EDMONTON, Alberta – It’s game night at a sold out Rexall Place.
The rafters shake as 17,000 hockey fans cheer wildly every time Edmonton Oiler Sheldon Souray touches the puck in the opponents zone.
Known for his blistering shot from the point, and his punishing checks into the boards, the six-foot-four, 235-pound defenseman is arguably the most known and feared aboriginal player in the National Hockey League. With 23 goals this season, Souray is the second-highest scoring defenseman in the league.
Although aboriginal players are a rarity in the NHL, there are nine Native players currently spread amongst the 32 teams, and on that night Souray faced one of his peers.
Photo courtesy www.nativehockey.com Cody McCormick
Cody McCormick has spent the past five seasons with the Colorado Avalanche. A member of the Chippewa Mohawk Nation near London, Ontario, McCormick said he looks forward to facing other Native players, and hopes more will soon graduate to the big league.
“You know when you’re going to be facing other [aboriginal players] just because there’s not that many of us,” McCormick said. “I look forward to nights like tonight, going up against another Native player. It makes me work that much harder out there.”
The road to hockey’s top league is long and hard, and according to Souray, that road is even longer for players from remote aboriginal communities.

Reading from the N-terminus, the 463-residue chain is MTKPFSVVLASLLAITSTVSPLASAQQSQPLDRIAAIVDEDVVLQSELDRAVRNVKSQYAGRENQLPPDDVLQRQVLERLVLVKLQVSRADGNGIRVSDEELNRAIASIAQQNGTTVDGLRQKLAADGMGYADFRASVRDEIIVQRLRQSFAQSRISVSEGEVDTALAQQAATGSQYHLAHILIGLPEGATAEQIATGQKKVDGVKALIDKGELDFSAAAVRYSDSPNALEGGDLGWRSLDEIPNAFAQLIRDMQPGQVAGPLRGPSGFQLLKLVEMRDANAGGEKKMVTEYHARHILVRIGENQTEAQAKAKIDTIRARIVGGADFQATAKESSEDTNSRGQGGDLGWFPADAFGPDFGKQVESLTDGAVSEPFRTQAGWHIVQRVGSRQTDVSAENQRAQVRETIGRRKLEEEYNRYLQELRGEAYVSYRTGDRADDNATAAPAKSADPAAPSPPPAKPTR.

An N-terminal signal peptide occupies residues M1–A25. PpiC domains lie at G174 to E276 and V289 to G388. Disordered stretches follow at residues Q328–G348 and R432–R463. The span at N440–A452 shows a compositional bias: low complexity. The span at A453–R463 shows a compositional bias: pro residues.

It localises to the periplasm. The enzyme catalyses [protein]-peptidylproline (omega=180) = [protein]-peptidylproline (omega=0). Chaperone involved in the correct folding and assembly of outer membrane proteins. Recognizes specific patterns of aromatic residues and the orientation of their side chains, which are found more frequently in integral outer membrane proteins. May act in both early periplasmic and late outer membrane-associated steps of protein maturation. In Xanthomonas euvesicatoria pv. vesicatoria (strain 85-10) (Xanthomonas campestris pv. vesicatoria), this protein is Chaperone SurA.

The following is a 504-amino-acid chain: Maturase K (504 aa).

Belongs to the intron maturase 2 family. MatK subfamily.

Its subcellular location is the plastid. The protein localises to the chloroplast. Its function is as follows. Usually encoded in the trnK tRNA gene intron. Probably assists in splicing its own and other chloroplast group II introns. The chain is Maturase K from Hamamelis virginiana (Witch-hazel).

“I moved from Fishing Lake to Edmonton when I was 13 so I could play in the city league,” said the 11-season NHL veteran. “It was really hard to do. As close knit as Native people and communities are, a lot of kids get really homesick and call it quits. I guess I was lucky because my parents made me endure the separation so I could get to where I am today.”
Souray said there is a huge amount of hockey talent waiting to be discovered on the frozen ponds and outdoor rinks of Native communities across Canada. Limited numbers of junior hockey scouts means the smaller leagues and rinks are ignored, and aboriginal players have to relocate to join large city league teams to be noticed by the right people.
The path was similar for the Philadelphia Flyers’ small but feisty Metis centre, Arron Asham, who left his home in Portage La Prairie, Manitoba for teams in Red Deer, Alberta and Fredericton, New Brunswick before being drafted by the Montreal Canadiens in 1996.
Current Aboriginal NHL’ers
Aaron Asham, Metis, Philadelphia Flyers
“You see a lot of good aboriginal players playing in small communities or in their own leagues on the reservations,” Asham said. “But you don’t get any exposure there, so you have to play in the highly competitive city leagues.”
Between games and during the off-season, most aboriginal NHL players can be found working in remote communities, encouraging aspiring hockey players to pursue their dreams.
“I try to do whatever I can to help the next generation,” McCormick said. “Jonathan Cheechoo was a big influence for me, so I hope I can pass that on to other kids.”
“What it comes down to is the fact that there are a number of aboriginal players in the NHL proving to our kids that they can be here living their dream if it’s what they want,” said former NHL tough-guy Gino Odjick, Mohawk. “With the number of our people who play hockey, there should be even more of us in the NHL, that’s why every one of us who has played at that level continue to work to make the road easier for the next generation to get there.”